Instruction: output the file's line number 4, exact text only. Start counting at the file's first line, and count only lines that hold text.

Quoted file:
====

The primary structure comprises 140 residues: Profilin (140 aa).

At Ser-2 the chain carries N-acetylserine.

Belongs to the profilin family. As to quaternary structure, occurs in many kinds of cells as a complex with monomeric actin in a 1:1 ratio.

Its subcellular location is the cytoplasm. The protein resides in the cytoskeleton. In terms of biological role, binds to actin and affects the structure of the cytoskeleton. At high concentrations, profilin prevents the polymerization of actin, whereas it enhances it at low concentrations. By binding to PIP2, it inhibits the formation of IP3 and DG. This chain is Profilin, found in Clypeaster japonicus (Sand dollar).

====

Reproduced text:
Its subcellular location is the cytoplasm. The protein resides in the cytoskeleton. In terms of biological role, binds to actin and affects the structure of the cytoskeleton. At high concentrations, profilin prevents the polymerization of actin, whereas it enhances it at low concentrations. By binding to PIP2, it inhibits the formation of IP3 and DG. This chain is Profilin, found in Clypeaster japonicus (Sand dollar).